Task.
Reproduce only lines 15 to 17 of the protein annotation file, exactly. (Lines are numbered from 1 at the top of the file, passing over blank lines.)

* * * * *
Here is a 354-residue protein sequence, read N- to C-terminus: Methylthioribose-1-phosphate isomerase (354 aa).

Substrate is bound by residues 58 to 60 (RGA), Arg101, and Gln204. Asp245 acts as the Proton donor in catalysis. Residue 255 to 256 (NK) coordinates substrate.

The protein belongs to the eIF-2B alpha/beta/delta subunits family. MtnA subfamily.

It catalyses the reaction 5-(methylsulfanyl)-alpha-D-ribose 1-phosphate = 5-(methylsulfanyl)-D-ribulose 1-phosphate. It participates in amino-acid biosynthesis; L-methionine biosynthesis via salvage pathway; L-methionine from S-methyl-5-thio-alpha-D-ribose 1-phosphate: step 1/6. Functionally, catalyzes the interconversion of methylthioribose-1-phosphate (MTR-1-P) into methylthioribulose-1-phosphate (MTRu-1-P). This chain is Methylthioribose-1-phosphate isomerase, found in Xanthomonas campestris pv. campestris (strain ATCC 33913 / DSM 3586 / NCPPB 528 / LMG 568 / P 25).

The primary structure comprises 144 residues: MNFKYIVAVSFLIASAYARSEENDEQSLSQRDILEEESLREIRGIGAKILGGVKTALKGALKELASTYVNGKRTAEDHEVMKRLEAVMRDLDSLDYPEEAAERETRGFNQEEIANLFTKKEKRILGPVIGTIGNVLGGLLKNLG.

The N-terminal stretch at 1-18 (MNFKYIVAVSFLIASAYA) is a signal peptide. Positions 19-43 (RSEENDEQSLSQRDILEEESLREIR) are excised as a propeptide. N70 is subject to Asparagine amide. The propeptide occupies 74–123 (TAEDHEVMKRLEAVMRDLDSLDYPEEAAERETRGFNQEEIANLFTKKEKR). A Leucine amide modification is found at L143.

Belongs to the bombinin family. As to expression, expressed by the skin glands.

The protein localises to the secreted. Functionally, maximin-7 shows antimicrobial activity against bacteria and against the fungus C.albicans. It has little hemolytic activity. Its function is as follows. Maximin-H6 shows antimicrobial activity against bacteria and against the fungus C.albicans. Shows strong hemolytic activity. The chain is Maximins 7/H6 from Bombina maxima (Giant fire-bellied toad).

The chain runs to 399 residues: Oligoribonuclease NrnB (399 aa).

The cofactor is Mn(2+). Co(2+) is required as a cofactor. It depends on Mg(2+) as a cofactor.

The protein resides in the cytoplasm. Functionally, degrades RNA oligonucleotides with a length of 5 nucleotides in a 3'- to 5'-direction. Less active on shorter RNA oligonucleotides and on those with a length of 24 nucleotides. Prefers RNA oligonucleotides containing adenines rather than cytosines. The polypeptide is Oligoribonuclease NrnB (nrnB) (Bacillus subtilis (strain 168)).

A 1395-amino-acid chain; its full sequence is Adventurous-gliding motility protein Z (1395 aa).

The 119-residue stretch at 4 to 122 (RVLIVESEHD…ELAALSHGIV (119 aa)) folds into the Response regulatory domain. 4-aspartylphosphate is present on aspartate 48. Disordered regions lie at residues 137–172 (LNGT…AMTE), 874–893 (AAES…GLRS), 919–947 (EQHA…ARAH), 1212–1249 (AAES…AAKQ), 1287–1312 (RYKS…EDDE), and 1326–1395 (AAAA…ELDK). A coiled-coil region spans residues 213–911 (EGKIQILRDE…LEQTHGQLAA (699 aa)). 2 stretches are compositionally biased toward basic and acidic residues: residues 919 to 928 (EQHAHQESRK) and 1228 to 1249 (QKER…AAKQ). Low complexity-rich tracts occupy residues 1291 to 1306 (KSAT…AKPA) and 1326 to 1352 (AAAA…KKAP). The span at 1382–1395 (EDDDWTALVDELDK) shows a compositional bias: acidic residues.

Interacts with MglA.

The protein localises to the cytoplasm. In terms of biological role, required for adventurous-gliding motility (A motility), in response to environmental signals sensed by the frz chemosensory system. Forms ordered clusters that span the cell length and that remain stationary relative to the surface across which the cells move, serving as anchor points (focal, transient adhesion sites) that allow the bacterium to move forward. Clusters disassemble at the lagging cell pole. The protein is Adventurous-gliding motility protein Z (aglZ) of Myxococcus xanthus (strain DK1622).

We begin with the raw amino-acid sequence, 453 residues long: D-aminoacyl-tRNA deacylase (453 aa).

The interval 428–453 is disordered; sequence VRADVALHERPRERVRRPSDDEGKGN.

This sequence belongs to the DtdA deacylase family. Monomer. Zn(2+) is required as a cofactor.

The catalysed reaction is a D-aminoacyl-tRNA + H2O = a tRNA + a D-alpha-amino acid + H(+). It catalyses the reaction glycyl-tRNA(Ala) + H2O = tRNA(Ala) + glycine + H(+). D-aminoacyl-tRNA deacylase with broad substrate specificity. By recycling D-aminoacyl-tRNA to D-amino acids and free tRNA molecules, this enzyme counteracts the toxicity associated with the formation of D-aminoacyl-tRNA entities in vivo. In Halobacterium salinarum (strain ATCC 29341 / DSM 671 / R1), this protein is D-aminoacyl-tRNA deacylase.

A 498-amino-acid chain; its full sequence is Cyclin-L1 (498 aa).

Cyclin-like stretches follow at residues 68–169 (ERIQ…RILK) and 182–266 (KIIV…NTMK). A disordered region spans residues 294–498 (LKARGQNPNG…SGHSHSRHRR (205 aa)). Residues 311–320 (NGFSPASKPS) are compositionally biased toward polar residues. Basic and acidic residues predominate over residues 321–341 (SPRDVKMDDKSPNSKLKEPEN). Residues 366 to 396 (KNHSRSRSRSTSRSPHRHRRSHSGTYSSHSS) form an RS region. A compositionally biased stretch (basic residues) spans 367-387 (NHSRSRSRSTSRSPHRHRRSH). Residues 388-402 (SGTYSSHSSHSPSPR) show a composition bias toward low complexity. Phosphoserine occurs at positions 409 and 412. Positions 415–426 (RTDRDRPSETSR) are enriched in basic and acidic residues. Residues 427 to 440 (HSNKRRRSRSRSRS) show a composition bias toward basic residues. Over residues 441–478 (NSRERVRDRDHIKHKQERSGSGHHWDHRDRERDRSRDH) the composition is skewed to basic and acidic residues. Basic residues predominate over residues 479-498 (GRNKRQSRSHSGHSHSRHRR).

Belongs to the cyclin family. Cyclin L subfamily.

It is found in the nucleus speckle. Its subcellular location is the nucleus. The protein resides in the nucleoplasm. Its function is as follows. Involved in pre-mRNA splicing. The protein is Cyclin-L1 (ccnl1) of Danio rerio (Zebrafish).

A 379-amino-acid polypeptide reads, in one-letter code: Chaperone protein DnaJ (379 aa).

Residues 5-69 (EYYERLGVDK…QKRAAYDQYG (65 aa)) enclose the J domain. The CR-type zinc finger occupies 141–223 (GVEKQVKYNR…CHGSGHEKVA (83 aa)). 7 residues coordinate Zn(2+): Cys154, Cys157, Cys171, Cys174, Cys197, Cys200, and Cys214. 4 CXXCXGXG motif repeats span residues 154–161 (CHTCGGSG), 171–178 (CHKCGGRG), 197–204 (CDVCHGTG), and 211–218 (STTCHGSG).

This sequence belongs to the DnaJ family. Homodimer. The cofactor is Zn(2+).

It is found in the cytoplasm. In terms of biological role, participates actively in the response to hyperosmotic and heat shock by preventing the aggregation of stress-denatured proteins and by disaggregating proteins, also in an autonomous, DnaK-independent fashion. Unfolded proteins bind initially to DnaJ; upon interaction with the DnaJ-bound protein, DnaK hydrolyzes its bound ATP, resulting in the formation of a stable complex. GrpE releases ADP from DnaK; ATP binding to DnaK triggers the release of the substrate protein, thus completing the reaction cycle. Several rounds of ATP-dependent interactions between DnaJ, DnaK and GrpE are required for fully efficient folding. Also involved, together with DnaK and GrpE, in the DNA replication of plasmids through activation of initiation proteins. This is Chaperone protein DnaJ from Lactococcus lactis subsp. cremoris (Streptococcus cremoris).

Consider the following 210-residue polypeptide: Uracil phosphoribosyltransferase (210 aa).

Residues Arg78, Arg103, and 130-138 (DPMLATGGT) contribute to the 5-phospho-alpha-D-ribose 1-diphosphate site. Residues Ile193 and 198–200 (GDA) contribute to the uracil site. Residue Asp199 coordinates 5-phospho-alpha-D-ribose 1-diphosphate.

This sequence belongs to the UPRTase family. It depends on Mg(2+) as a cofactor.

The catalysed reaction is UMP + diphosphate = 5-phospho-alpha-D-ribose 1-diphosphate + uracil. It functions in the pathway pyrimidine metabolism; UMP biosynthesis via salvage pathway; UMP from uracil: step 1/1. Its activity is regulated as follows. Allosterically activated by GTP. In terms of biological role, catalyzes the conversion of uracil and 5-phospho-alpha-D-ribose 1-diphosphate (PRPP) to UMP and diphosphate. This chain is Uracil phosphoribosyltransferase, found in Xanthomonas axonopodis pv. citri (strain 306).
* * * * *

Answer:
The protein localises to the cytoplasm. In terms of biological role, required for adventurous-gliding motility (A motility), in response to environmental signals sensed by the frz chemosensory system. Forms ordered clusters that span the cell length and that remain stationary relative to the surface across which the cells move, serving as anchor points (focal, transient adhesion sites) that allow the bacterium to move forward. Clusters disassemble at the lagging cell pole. The protein is Adventurous-gliding motility protein Z (aglZ) of Myxococcus xanthus (strain DK1622).

We begin with the raw amino-acid sequence, 453 residues long: D-aminoacyl-tRNA deacylase (453 aa).

The interval 428–453 is disordered; sequence VRADVALHERPRERVRRPSDDEGKGN.